Art is a collaboration between God and the artist, and the less the artist does the better.

-- Andre Gide

I am looking at a photograph by Eliot Porter taken in Kentucky’s Red River Gorge. The color image was part of a project commissioned by Audubon Magazine in 1968 in a successful effort to save the 29,000-acre wilderness area from a proposed flood-control dam that would have submerged the gorge. Now protected as part of the federal government’s National Wild and Scenic River system, this 19-mile stretch of the Red River cuts through the western edge of the Cumberland Plateau, with deep chasms and sheer cliffs that look out onto spectacular vistas. However, Porter’s photograph offers no hint of any of this. This particular picture was taken of a towering stand of trees in early spring, before the branches had been completely obscured by leaves. At the center of the photograph is a redbud tree, just beginning to sprout its pale pink blossoms. All around it are much taller trees with their delicate tracery of branches and blossoms disappearing into a blue haze. The image is exquisite.

Trained as a physician, Porter worked for ten years as a medical researcher at Harvard in the 1930s before deciding to dedicate himself to photography full-time. He was by then already established as a leading nature photographer, capped by a one-person show at Alfred Stieglitz’s gallery in New York. Almost immediately thereafter he began experimenting with color, which was unheard of among serious photographers at the time. Color film was too grainy to produce satisfactory results when images were enlarged, and the colors lacked the tonal range and subtlety of black-and-white films. However, working with a large-format camera and the new Kodachrome color transparency film, Porter began using a painstaking dye-transfer development process that enabled him to achieve dramatically improved results. Still, decades elapsed before the Metropolitan Museum of Art signaled acceptance of color photography with a solo exhibition of Porter’s work in 1980.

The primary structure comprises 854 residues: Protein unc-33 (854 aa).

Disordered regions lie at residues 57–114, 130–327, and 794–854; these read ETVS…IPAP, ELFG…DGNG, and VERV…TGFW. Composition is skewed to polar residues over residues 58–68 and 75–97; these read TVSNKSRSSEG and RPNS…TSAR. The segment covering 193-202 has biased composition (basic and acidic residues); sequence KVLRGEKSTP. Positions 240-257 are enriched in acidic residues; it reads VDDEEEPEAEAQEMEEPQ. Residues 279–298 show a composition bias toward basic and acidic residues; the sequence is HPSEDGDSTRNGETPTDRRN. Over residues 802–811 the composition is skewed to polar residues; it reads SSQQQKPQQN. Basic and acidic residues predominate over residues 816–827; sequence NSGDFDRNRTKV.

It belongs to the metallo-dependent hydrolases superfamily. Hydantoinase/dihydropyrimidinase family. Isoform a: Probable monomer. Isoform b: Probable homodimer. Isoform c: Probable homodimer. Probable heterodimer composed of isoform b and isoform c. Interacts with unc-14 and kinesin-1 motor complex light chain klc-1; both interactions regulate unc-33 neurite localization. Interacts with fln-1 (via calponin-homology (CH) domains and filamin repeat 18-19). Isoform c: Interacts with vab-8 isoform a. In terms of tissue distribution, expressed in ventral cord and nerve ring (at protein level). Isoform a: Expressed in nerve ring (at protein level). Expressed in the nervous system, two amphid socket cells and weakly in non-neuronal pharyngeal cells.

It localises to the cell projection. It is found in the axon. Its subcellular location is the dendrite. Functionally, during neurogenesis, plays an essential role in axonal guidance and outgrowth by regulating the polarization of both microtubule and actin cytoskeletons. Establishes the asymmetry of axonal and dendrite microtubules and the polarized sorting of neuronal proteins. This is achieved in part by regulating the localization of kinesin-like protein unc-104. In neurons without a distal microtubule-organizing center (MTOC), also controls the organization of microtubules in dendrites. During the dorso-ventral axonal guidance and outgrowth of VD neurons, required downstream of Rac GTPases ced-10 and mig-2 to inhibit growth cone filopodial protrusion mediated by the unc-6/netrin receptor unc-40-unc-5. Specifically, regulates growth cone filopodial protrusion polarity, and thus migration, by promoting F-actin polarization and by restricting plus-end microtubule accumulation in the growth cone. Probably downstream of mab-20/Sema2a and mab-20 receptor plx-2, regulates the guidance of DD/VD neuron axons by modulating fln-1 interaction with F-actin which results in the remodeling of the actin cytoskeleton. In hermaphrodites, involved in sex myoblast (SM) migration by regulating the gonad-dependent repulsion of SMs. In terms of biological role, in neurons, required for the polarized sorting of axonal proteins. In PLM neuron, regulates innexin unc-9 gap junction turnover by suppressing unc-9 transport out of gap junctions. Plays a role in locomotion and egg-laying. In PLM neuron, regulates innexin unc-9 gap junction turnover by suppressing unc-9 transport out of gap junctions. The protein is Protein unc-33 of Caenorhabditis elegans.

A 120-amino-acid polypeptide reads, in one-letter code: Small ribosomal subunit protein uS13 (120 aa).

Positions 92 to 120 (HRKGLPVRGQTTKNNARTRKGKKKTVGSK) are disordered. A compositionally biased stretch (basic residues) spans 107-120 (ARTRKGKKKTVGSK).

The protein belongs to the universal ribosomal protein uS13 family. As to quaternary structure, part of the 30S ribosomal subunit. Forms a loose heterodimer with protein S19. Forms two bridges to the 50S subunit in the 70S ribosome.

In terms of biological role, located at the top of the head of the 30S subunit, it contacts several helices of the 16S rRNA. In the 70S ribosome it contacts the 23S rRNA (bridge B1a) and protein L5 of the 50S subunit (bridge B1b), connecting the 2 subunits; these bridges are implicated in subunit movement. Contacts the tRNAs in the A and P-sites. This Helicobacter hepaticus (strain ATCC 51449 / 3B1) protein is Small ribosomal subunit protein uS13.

Photography itself had long struggled to gain acceptance as a serious artistic discipline. Even today there is still a residual sentiment that the medium is largely technical, requiring at best only skilled craftsmen to point and shoot the camera. This notion is compounded by the wide availability of sophisticated digital cameras with automatic settings that enable any reasonably competent person to take pictures that are technically quite good. However, I would wager that you could arm a reasonably competent person with the best digital equipment in the world and send him out to retrace Eliot Porter’s steps, and he would not produce a single memorable image because he does not have Porter’s eye.

With Porter and other great photographers, you are struck by the sense that they see the world as God sees it. This is not as grandiose as it sounds, since I think we all come into the world seeing as God sees. Most of us, however, eventually lose the sense of wonder we had when everything was still new to us. What sets the artist apart is his ability to see even the ordinary as if for the first time. It hardly matters whether the subject is the Red River Gorge or one’s own back yard. As the naturalist John Muir once put it, “This is still the morning of creation.”

Quantum physicists will tell you that the act of seeing is not incidental to creation. At the subatomic level, particles exist only as potentialities until they assume a definite state through empirical observation. The physicist John Wheeler theorized that we live in a “participatory universe” in which consciousness is not a bystander to physical reality but is an essential element in its formation. In a sense, you could say that the world comes into being because we are here to witness it. It matters a great deal then whether or not we are able to see the world as God sees it, since the kingdom of God is essentially in the eye of the beholder.

John Muir, Travels in Alaska

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